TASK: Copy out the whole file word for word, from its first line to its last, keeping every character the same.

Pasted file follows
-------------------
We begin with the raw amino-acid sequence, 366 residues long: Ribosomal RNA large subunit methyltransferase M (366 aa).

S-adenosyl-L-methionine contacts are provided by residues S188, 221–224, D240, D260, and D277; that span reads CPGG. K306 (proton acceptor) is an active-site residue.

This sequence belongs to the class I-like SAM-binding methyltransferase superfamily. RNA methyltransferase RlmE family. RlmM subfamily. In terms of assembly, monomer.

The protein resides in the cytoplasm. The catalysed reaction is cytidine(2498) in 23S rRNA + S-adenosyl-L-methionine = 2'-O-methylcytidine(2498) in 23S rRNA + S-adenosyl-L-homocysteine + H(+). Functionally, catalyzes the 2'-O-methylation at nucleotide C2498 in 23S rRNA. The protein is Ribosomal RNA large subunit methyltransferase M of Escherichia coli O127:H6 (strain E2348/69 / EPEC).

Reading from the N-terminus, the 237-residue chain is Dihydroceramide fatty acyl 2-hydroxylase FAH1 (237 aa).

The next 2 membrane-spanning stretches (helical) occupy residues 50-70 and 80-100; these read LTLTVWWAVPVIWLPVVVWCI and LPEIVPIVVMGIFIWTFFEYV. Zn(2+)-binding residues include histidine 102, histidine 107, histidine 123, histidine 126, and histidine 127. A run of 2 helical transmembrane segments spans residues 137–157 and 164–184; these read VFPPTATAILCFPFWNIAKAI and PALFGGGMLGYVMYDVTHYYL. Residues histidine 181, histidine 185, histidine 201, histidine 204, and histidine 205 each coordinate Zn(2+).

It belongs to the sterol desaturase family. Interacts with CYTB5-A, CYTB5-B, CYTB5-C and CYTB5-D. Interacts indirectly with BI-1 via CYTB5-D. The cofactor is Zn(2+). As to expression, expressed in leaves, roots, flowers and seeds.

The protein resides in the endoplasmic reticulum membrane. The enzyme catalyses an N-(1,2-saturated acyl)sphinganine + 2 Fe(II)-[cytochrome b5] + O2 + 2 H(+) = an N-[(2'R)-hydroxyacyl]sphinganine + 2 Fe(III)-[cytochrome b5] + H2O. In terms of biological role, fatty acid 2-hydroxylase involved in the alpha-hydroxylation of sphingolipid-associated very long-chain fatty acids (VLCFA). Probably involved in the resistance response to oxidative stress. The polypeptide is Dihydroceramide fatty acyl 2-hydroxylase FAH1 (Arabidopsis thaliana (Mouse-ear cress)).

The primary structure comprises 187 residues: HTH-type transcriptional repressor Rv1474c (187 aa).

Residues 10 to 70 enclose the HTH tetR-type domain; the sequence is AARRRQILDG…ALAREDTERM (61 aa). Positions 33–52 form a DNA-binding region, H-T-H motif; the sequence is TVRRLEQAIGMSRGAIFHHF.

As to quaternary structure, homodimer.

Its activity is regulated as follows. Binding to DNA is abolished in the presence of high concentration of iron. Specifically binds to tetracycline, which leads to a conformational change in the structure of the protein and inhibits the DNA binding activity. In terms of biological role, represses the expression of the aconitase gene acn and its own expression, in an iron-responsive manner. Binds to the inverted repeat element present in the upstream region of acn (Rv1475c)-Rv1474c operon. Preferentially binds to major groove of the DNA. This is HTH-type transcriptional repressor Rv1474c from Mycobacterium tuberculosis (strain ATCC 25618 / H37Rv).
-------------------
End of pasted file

We begin with the raw amino-acid sequence, 366 residues long: Ribosomal RNA large subunit methyltransferase M (366 aa).

S-adenosyl-L-methionine contacts are provided by residues S188, 221–224, D240, D260, and D277; that span reads CPGG. K306 (proton acceptor) is an active-site residue.

This sequence belongs to the class I-like SAM-binding methyltransferase superfamily. RNA methyltransferase RlmE family. RlmM subfamily. In terms of assembly, monomer.

The protein resides in the cytoplasm. The catalysed reaction is cytidine(2498) in 23S rRNA + S-adenosyl-L-methionine = 2'-O-methylcytidine(2498) in 23S rRNA + S-adenosyl-L-homocysteine + H(+). Functionally, catalyzes the 2'-O-methylation at nucleotide C2498 in 23S rRNA. The protein is Ribosomal RNA large subunit methyltransferase M of Escherichia coli O127:H6 (strain E2348/69 / EPEC).

Reading from the N-terminus, the 237-residue chain is Dihydroceramide fatty acyl 2-hydroxylase FAH1 (237 aa).

The next 2 membrane-spanning stretches (helical) occupy residues 50-70 and 80-100; these read LTLTVWWAVPVIWLPVVVWCI and LPEIVPIVVMGIFIWTFFEYV. Zn(2+)-binding residues include histidine 102, histidine 107, histidine 123, histidine 126, and histidine 127. A run of 2 helical transmembrane segments spans residues 137–157 and 164–184; these read VFPPTATAILCFPFWNIAKAI and PALFGGGMLGYVMYDVTHYYL. Residues histidine 181, histidine 185, histidine 201, histidine 204, and histidine 205 each coordinate Zn(2+).

It belongs to the sterol desaturase family. Interacts with CYTB5-A, CYTB5-B, CYTB5-C and CYTB5-D. Interacts indirectly with BI-1 via CYTB5-D. The cofactor is Zn(2+). As to expression, expressed in leaves, roots, flowers and seeds.

The protein resides in the endoplasmic reticulum membrane. The enzyme catalyses an N-(1,2-saturated acyl)sphinganine + 2 Fe(II)-[cytochrome b5] + O2 + 2 H(+) = an N-[(2'R)-hydroxyacyl]sphinganine + 2 Fe(III)-[cytochrome b5] + H2O. In terms of biological role, fatty acid 2-hydroxylase involved in the alpha-hydroxylation of sphingolipid-associated very long-chain fatty acids (VLCFA). Probably involved in the resistance response to oxidative stress. The polypeptide is Dihydroceramide fatty acyl 2-hydroxylase FAH1 (Arabidopsis thaliana (Mouse-ear cress)).

The primary structure comprises 187 residues: HTH-type transcriptional repressor Rv1474c (187 aa).

Residues 10 to 70 enclose the HTH tetR-type domain; the sequence is AARRRQILDG…ALAREDTERM (61 aa). Positions 33–52 form a DNA-binding region, H-T-H motif; the sequence is TVRRLEQAIGMSRGAIFHHF.

As to quaternary structure, homodimer.

Its activity is regulated as follows. Binding to DNA is abolished in the presence of high concentration of iron. Specifically binds to tetracycline, which leads to a conformational change in the structure of the protein and inhibits the DNA binding activity. In terms of biological role, represses the expression of the aconitase gene acn and its own expression, in an iron-responsive manner. Binds to the inverted repeat element present in the upstream region of acn (Rv1475c)-Rv1474c operon. Preferentially binds to major groove of the DNA. This is HTH-type transcriptional repressor Rv1474c from Mycobacterium tuberculosis (strain ATCC 25618 / H37Rv).